Watching plants grow: 5 tips for successful crop emergence
As growers look to the next season and plan their spring planting, they will be watching for the first signals of how their crops will succeed throughout the spring and summer and into harvest.
Crop emergence is the first predictor of crop success. The number of seeds that germinate and grow has a direct correlation to the total yield and quality. Therefore, it is important to take steps not only during the pre-emergence, but also in the previous growing and harvest periods, that will benefit the plants throughout the growing season.
Preparing your soil begins during the previous season. The use of practices that promote the improvement and biological balance in the soil, such as cover crops, crop rotation and natural fertilizers, improves the soil. Optimal soil quality will help plants reach their full genetic potential and better face environmental stressors.
The amount of crop residue can also affect emergence since it can keep the temperature of the soil significantly lower. Growers should take the time to break down the material, which will also provide additional nutrients to the soil.
After improving soil health, it is time to properly prepare the field itself for planting. A soil test is recommended to check what nutrients — both macro and micro — may be low.
During the pre-emergence period, it is also time to begin scouting the fields for early signs of weeds. Growers should not only look for weeds that are beginning to break through, but also dig for weed seeds as well. Field borders can be a good place to check for signs of potential weed problems.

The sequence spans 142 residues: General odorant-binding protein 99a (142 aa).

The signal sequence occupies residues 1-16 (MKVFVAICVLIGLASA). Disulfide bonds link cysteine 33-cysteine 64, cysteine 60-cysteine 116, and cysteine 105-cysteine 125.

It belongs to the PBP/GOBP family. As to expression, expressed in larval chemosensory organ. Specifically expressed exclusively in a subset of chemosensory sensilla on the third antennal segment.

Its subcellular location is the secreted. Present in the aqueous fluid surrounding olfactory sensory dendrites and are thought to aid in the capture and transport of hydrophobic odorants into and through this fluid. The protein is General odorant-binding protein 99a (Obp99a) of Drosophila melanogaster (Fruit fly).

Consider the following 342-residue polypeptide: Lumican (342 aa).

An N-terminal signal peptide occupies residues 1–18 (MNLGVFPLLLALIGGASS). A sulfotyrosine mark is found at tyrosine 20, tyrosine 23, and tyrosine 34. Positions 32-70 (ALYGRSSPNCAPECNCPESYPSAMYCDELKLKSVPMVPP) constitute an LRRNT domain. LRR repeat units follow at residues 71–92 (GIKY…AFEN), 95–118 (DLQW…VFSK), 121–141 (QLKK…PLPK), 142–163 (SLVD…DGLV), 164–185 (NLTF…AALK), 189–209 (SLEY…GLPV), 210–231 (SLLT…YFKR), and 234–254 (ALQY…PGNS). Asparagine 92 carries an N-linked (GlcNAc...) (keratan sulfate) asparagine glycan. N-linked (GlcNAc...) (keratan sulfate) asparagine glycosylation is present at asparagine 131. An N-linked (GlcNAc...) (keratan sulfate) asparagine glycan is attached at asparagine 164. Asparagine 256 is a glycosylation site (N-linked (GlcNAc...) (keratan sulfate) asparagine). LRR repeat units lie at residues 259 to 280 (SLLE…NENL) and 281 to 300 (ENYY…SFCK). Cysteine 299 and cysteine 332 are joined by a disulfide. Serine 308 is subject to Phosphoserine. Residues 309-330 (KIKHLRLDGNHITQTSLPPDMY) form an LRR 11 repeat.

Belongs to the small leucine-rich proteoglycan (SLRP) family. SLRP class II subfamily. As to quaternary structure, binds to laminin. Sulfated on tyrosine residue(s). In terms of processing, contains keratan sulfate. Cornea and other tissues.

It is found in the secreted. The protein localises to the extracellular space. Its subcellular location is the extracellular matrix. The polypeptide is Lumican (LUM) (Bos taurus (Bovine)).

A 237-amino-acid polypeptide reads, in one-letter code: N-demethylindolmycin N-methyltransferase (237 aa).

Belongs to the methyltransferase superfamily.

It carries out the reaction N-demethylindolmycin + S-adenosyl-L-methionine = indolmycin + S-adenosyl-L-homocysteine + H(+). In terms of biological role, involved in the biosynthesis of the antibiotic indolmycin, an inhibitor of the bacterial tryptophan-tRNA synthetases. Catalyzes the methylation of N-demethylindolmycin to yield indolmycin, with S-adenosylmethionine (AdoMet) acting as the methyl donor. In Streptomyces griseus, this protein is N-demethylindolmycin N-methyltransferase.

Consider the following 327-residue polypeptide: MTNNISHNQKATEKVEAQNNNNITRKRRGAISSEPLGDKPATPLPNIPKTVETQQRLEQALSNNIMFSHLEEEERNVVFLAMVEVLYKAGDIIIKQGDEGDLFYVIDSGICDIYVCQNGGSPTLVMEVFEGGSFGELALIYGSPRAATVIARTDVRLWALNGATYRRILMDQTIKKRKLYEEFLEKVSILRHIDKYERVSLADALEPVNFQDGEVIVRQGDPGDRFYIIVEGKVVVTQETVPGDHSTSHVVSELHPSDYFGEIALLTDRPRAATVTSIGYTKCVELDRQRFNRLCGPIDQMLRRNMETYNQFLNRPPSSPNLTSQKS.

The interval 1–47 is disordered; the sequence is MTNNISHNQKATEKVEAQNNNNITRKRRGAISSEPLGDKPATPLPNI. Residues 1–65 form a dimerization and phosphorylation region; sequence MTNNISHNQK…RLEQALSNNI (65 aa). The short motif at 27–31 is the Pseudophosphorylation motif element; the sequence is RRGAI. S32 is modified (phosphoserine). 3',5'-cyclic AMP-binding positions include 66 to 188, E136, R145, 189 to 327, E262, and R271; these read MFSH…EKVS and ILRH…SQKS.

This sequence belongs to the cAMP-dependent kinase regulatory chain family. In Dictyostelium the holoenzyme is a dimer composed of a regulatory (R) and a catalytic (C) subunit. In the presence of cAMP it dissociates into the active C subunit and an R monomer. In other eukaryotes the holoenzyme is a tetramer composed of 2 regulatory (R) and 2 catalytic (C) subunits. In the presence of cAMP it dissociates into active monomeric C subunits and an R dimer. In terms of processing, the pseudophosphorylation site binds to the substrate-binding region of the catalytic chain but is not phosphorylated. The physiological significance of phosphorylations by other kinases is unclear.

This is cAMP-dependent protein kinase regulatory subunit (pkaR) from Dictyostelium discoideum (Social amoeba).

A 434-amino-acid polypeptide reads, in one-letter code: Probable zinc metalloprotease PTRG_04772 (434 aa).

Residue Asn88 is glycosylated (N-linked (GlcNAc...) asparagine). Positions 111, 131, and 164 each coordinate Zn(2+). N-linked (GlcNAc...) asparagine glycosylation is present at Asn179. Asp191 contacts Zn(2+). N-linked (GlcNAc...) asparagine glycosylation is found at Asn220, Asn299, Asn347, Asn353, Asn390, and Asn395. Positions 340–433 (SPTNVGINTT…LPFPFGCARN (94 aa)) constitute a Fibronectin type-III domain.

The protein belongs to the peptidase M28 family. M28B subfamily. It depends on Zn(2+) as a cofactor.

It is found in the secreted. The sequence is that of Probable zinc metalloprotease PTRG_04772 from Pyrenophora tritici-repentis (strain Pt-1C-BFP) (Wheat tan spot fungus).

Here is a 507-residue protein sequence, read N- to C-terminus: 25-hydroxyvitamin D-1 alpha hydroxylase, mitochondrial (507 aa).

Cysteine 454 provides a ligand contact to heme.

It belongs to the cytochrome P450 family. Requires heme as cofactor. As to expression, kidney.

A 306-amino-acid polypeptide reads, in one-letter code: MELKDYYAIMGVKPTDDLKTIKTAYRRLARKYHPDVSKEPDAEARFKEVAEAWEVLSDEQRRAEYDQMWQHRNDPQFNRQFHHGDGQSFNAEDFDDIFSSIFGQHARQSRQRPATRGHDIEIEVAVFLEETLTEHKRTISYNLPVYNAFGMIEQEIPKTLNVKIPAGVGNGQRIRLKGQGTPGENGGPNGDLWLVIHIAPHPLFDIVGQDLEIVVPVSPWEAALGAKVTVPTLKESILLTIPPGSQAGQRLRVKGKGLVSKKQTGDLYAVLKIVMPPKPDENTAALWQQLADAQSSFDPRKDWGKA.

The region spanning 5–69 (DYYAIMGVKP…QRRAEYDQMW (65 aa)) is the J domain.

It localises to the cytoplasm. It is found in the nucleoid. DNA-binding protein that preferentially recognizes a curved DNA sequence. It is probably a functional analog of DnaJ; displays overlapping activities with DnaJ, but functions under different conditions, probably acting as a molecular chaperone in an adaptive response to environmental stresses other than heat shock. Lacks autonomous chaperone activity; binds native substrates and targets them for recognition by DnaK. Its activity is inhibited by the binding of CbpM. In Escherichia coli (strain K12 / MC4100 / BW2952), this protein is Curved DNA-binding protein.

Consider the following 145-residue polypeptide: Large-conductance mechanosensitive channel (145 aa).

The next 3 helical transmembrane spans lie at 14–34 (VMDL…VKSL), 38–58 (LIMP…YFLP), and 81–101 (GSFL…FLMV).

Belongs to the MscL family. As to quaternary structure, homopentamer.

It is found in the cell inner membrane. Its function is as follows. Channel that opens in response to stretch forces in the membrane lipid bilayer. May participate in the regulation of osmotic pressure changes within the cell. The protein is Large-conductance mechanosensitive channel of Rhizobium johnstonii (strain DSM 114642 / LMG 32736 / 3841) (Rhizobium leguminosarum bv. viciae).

To make sure the crop emerges properly and in a timely fashion, the right variety of seed should be used. The chosen variety should work well for the soil type, the growing environment and the grower’s end market goals. For example, if the area is prone to stressors like temperature fluctuations, a seed that is rated for emergence stressors should be used.
Timing is integral to ensure that the crop emerges correctly. Planting too early or too late can be detrimental to the overall yield and crop quality. Some crops, such as soybeans, perform better if they are planted a bit early.
Keeping an eye on soil temperature will ensure a better emergence of your plants. Cold temperatures will stress the seeds and decrease the number of plants that will reach maturity. Growers should monitor the temperature at planting depth, and if it is a cold and wet period, planting should be stopped, if possible, until more favorable conditions are present.
The attention in preparing the soil and field, finding the right seeds and ensuring correct timing and weather conditions will help growers get a leg up in ensuring that their seeds emerge into viable plants. To learn about more ways to improve soil and provide a strong start for your crops, contact Cropscience@alltech.com.